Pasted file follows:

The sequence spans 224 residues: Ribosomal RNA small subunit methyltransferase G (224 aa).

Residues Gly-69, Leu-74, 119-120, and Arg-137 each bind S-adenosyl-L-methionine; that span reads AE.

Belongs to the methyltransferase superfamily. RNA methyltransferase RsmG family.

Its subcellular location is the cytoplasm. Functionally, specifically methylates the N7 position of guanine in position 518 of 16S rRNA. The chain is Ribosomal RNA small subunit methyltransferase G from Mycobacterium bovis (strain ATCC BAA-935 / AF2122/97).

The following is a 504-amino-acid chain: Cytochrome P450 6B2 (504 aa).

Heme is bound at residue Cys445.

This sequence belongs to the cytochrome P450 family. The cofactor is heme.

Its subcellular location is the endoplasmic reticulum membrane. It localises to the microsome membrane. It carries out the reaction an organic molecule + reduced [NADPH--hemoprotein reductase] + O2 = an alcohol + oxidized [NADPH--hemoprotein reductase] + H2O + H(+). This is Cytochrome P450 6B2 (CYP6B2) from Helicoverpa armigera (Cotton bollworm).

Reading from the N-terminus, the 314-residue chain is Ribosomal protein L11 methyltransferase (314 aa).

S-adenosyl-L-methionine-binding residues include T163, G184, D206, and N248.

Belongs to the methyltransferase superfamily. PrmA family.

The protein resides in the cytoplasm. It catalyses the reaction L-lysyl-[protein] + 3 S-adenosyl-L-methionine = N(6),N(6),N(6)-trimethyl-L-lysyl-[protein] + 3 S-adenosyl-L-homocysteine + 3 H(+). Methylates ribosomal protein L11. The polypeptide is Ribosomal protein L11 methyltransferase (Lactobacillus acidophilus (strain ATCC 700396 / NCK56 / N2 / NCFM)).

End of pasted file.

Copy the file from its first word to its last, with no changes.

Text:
The sequence spans 224 residues: Ribosomal RNA small subunit methyltransferase G (224 aa).

Residues Gly-69, Leu-74, 119-120, and Arg-137 each bind S-adenosyl-L-methionine; that span reads AE.

Belongs to the methyltransferase superfamily. RNA methyltransferase RsmG family.

Its subcellular location is the cytoplasm. Functionally, specifically methylates the N7 position of guanine in position 518 of 16S rRNA. The chain is Ribosomal RNA small subunit methyltransferase G from Mycobacterium bovis (strain ATCC BAA-935 / AF2122/97).

The following is a 504-amino-acid chain: Cytochrome P450 6B2 (504 aa).

Heme is bound at residue Cys445.

This sequence belongs to the cytochrome P450 family. The cofactor is heme.

Its subcellular location is the endoplasmic reticulum membrane. It localises to the microsome membrane. It carries out the reaction an organic molecule + reduced [NADPH--hemoprotein reductase] + O2 = an alcohol + oxidized [NADPH--hemoprotein reductase] + H2O + H(+). This is Cytochrome P450 6B2 (CYP6B2) from Helicoverpa armigera (Cotton bollworm).

Reading from the N-terminus, the 314-residue chain is Ribosomal protein L11 methyltransferase (314 aa).

S-adenosyl-L-methionine-binding residues include T163, G184, D206, and N248.

Belongs to the methyltransferase superfamily. PrmA family.

The protein resides in the cytoplasm. It catalyses the reaction L-lysyl-[protein] + 3 S-adenosyl-L-methionine = N(6),N(6),N(6)-trimethyl-L-lysyl-[protein] + 3 S-adenosyl-L-homocysteine + 3 H(+). Methylates ribosomal protein L11. The polypeptide is Ribosomal protein L11 methyltransferase (Lactobacillus acidophilus (strain ATCC 700396 / NCK56 / N2 / NCFM)).